South Africa: Why Freight Costs and Not Oil Are to Blame for the Spike in Global Inflation


Dr Roelof Botha is economic adviser to the Optimum Investment Group.

Ever since global inflation started heading north at an alarming rate, much of the conventional wisdom surrounding the causes of this most unfortunate trend has revolved around energy prices, especially gas, oil and petroleum.

When analysing the composition of the basket of goods and services that form the basis for the calculation of the consumer price indices in South Africa and most of its key trading partners, these prices certainly stand out, as do some food prices.

However, when comparing the current upward phase of the commodity price cycle during the first six months of the year, with the previous surge in prices that was recorded between 2011 and 2013, it becomes clear that oil is not the culprit.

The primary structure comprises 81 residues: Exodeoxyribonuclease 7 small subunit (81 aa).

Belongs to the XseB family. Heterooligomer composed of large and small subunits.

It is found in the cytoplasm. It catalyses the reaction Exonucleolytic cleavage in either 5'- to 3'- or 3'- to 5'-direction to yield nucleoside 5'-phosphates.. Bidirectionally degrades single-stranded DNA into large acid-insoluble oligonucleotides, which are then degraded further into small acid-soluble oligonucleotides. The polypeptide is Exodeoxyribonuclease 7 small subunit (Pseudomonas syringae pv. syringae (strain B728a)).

Rather, it is the cost of shipping oil, petroleum and all other traded goods from one port to another. Oil from Saudi Arabia has to travel almost 10,000km before it reaches the port of Cape Town.

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Logistics data tracked by the United Nations Conference on Trade and Development estimates that the sea carries more than 80% of the world's traded goods by volume and 70%...

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